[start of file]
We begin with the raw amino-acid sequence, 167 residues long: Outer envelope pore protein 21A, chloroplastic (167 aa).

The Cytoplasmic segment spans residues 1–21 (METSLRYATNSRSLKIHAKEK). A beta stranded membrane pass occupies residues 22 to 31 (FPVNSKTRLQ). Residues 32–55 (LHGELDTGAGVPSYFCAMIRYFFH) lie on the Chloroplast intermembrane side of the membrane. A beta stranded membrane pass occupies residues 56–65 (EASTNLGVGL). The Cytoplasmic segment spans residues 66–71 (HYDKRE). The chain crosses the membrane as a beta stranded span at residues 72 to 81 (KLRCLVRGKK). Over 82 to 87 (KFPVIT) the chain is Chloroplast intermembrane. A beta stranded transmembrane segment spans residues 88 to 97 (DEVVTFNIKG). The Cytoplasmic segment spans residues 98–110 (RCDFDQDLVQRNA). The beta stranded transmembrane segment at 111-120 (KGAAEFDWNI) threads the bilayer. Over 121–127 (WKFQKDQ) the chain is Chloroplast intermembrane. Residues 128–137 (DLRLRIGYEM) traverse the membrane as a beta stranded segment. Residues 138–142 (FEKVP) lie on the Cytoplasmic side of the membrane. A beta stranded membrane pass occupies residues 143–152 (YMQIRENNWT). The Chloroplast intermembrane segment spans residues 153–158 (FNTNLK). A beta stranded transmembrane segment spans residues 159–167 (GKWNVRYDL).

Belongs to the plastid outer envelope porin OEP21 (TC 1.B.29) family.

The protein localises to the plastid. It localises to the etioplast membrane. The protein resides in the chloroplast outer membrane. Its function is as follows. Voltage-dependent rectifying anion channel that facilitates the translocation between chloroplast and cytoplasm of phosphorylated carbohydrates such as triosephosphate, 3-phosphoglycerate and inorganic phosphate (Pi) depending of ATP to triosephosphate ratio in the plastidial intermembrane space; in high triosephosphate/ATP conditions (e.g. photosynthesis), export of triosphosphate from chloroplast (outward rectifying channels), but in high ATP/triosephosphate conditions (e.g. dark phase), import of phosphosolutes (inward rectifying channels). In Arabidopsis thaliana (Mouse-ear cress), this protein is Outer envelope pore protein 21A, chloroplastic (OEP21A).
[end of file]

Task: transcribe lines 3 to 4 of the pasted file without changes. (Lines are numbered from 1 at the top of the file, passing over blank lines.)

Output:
Belongs to the plastid outer envelope porin OEP21 (TC 1.B.29) family.

The protein localises to the plastid. It localises to the etioplast membrane. The protein resides in the chloroplast outer membrane. Its function is as follows. Voltage-dependent rectifying anion channel that facilitates the translocation between chloroplast and cytoplasm of phosphorylated carbohydrates such as triosephosphate, 3-phosphoglycerate and inorganic phosphate (Pi) depending of ATP to triosephosphate ratio in the plastidial intermembrane space; in high triosephosphate/ATP conditions (e.g. photosynthesis), export of triosphosphate from chloroplast (outward rectifying channels), but in high ATP/triosephosphate conditions (e.g. dark phase), import of phosphosolutes (inward rectifying channels). In Arabidopsis thaliana (Mouse-ear cress), this protein is Outer envelope pore protein 21A, chloroplastic (OEP21A).